They say marriage is better the second time around, but the truth is that a second marriage can be more complicated. Being a second wife means there is always someone to compare you to. It doesn’t matter if the first wife was an angel or something less favorable. You are going to be either better or worse than she was to stepkids, in-laws, college buddies and even the one who got you to the altar in the first place. Consider some tips to help you get past those second wife blues.
No two marriages are alike, but there are some common scenarios most second wives must face.
There is one at every party, business gathering or family reunion:
“Oh, you’re the SECOND wife.”
Or how about:
“I didn’t know you were the second wife.”
There’s implied negativity there that feels hard to get past — like you’re somebody’s consolation prize. It’s important to let people know you are not second-hand merchandise, but without losing your cool.
If you were married once before, you might point out that he is also your second husband. You got the practice round done and now you are playing for real.
If this is your first marriage, maybe say something like: “I know, he came already broken in.”
The point is a little ironic satire never hurt anyone, especially someone rude enough to point out, as if it’s news to you, that you are indeed a second wife.
The premise is that you know all the things that went wrong the first time, so the second marriage should be smoother. Statistics don’t support that, though. It’s estimated that about 67 percent of second marriages end up in divorce.
Your mission, since you’ve already chosen to accept it, is not to let that statistic define you or your marriage. What’s important here is that 33 percent of all second marriages go the distance.
There is some truth to the idea that he came already broken in. The second time around hopefully brings with it spousal maturity, so you both already know the basics like:
People have a better understanding of what they want from a spouse the second time around and that’s a big plus.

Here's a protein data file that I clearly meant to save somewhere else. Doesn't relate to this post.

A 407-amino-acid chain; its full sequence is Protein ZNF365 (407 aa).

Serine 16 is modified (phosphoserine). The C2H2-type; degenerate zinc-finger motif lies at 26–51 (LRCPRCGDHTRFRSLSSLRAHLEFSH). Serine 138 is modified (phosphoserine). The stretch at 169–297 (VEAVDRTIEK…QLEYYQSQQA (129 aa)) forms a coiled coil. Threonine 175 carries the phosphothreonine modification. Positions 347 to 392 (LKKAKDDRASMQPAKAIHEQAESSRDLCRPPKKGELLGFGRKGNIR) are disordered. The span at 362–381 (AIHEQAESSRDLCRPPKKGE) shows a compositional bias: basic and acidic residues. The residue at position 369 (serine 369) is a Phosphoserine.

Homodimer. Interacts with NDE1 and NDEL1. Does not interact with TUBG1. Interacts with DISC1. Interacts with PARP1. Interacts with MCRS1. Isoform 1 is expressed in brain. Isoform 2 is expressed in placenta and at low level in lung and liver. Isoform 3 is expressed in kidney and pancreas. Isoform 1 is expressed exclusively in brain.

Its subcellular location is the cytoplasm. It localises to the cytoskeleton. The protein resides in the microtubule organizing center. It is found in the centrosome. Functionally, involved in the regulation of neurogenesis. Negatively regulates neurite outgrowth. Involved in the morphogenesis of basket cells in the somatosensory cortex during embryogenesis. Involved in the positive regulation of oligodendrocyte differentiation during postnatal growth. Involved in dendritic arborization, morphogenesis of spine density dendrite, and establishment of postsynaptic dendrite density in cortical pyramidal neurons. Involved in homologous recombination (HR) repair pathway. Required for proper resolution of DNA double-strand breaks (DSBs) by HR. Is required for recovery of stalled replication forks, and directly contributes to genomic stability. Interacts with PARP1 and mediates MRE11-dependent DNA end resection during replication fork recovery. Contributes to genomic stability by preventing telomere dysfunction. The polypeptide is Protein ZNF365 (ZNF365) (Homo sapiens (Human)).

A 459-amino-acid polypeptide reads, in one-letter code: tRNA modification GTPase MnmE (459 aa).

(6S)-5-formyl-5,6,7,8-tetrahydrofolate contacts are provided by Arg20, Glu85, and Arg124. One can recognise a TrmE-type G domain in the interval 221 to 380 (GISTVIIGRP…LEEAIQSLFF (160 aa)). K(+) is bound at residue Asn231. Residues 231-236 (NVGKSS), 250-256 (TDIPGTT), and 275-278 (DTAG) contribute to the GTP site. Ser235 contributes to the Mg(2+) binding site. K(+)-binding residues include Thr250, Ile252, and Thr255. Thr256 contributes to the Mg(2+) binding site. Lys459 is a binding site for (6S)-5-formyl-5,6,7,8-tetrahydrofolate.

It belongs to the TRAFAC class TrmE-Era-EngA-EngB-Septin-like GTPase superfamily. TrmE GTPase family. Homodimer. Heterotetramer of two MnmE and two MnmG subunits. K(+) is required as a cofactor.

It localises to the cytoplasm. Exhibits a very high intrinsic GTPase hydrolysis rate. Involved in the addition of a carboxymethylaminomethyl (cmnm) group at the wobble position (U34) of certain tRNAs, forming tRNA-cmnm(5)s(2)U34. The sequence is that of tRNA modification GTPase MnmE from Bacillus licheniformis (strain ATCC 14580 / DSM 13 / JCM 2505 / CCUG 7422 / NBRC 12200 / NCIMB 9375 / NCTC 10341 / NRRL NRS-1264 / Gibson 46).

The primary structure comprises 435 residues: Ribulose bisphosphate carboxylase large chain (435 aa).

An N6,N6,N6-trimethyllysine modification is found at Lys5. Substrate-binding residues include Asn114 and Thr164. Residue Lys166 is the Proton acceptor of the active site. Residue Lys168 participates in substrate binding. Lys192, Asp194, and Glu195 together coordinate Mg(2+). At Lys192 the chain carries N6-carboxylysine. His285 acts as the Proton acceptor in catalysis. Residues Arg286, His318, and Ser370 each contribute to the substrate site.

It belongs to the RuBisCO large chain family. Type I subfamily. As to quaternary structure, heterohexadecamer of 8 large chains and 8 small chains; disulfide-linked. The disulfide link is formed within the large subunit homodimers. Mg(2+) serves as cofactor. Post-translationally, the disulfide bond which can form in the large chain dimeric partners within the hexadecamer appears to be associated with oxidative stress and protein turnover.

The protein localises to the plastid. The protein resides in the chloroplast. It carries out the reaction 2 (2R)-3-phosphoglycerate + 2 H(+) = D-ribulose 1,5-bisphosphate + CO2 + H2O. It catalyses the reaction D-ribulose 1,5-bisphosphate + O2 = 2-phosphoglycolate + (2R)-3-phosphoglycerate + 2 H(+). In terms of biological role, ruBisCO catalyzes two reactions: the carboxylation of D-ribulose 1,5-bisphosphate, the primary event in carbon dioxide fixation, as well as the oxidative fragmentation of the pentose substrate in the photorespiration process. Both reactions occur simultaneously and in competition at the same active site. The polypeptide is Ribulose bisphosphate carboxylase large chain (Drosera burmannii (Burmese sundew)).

When a young couple in love gets married, the honeymoon seems to last forever. With second marriages, life tends to get in the way. There are financial decisions to make, kids to manage, elderly parents to help and lots of things to do.
This chaos works in your favor. Chances are you are older now and not held down by some school girl fantasy about marriage. You are not necessarily looking for giddy love, but companionship and a connection that feels secure. No long honeymoon necessary.
There will always be the one or two divorced friends who resent the fact that you or your spouse was able to move on with life, or a buddy of your husband’s who wishes he could get out of his marriage. You may sense resentment coming in waves.
There is only one way to approach these misguided friends — with all the kindness you can muster. Complaining to your spouse is likely to backfire and it won’t change anything. Instead, be as nice as you can when you must and keep your distance when at all possible.
Instead of focusing on the challenges you face as a second wife, put your nose to the grindstone and find ways to make the marriage work.
Don’t let it be the elephant in the room. Find out:
If you were also married before, be willing to talk about your experience. The goal here is not to demonize a former spouse but to open the discussion and get an understanding of the previous relationship. It’s especially important if you are still talking about getting married. There is no rush, so get all the facts before making that choice.
Whether it’s your first or second marriage, get the idea that you can change your spouse out of your head. If you went into it with that expectation, then something is already wrong. You have to be able to accept his faults within reason and you have a right to expect he will accept yours too. Leaving the toilet seat up isn’t life-shattering, it’s just annoying.
Especially if it involves dropping her name every time something goes wrong. It’s not a weapon you whip out whenever there is a disagreement. Consider her off limits if you are angry.
There is a difference between having an honest conversation about problems you might be facing with stepkids and making everything their fault. They are also not weapons to use when things are not going the way you want.
The commonality is likely what brought the two of you together, so make it work for you now. The tricky part of being a second wife is getting to spend enough time together. The stuff that comes later for most young married couples like a house, kids and money problems, you married into and they can get in the way. You have to counteract them with core interests that give you couple time like golfing, movies and gardening.
Having a previous marriage means having established relationships and responsibilities. There can be conflicts with former spouses, connections to past in-laws and children who have to accept changes that impact their lives, too. It will take time for everything to blend.
Sure, it’s “we” instead of “me” now, but you still need time for yourself, so schedule it. It could be something as small as walking the dog each day. Take a purposeful break at least once a day and let your mind wander. Be willing to give your spouse that time, too. It’s an integral part of your relationship.
You went into a second marriage knowing it wasn’t going to be easy, didn’t you? Being a second wife is a great honor but one that requires a little give and take to smooth out any wrinkles.